A variety, and it depends on when it was. The 1930s, which was the period when I worked with Kate [Winslet] and Mildred Pierce, was harder to talk to actual people, so I was reading and seeing films and references. And in that particular film, I was interested in ‘70s films actually–films from the 1970s in America that were quoting classic genres, but bringing a kind of new naturalism–breaking out of the studio style of filmmaking and bringing a sense of the contemporary culture to those classic genres, like The Godfather or Chinatown or whatever they were. That’s why those films felt so relevant and so contemporary, as if they were speaking to this cultural climate of the 1970s, despite the fact that they were set in the past, whereas [with] Far from Heaven we really applied ourselves to the specific language of the films from that time.
When the extras caster would say, “Hartford had a lot of Italian-Americans and these are the kind of faces that would have been in Hartford, Connecticut,” we were all like, “No, we don’t want people who look like they really were in Hartford in 1957.” We want people who look like they were in the studio system as extras in a film that was made in 1957. So we picked patrician white folks that looked like they were in the back line at Universal Studios. That was very specific. We were embracing the sort of artifice that was so masterfully and beautifully perfected at that time by these filmmakers, for all kinds of various reasons. So each film offers its own little strategic specifics.
Then when I was researching Velvet Goldmine, which is a film about the glam-rock era, that’s probably the time I most fully immersed myself physically in the preparation. I literally was wearing glam-rock-era-infused clothes for the years that I was writing it and learned things that you can only learn by teetering on 8” platform heels.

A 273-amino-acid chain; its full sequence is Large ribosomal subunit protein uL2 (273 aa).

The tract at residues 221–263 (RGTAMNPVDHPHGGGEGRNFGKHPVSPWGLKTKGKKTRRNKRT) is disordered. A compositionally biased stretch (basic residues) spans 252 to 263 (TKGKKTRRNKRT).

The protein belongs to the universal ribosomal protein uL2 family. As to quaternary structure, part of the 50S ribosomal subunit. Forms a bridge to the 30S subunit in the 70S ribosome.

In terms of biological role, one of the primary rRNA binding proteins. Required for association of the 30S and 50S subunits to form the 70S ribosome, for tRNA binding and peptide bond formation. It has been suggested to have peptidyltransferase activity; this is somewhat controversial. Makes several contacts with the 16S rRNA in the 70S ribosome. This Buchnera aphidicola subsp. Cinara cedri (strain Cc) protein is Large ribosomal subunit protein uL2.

Do you still have those?
(Laughing) I do have most of that stuff still stashed away, and I learned, for a man, you feel so different up there and with the wind rustling up your midsection and blowing through the tops of your hair. Stuff you can’t learn just by reading and watching videos.
I’m curious about your views on gender roles, especially with the women–female characters and empowerment and authority. Can you speak to how that enhances your storytelling, or what influences you to focus on those themes?
There are themes that I keep going back to in various ways, starting probably with the Superstar film about Karen Carpenter, my short film. I love melodrama, I love domestic stories, and not necessarily because they’re about people who can overcome the problems that they encounter in their lives. [They are] often about the ways we are beaten down by society and the ways options are limited and uncircumscribed for women and men. The subjects of classic melodrama are often kind of mediocre people, they’re not exceptional people, and they succumb to suffering in a sadly noble way, seeing that they’ve failed to [achieve] the ideals that they think they should [have achieved]. I think you actually learn more about society and what it does to people when you don’t see people being victorious in the end. You actually maybe relate to them more because [these are] the kinds of things that we all actually really truly deal with in our lives. [These are] not perfect happy endings. They’re compromises and they’re tradeoffs, and I love that about these films. There’s a tenderness about these people when they’re not super heroic and they don’t have all the answers.
One last question: I see your Persols. Do you wear them and are you a fan?
These [glasses] are for long distance, but I have these beautiful frames that I didn’t get done with my progressive lenses, so I can read for both distance and reading. They’re so beautifully made and you know you feel good when you put them on, and obviously what’s so cool about Persol is how they’ve had a role in cinema, in classic cinema. They’ve almost been around as long as cinema, which I didn’t know either. So it’s pretty cool.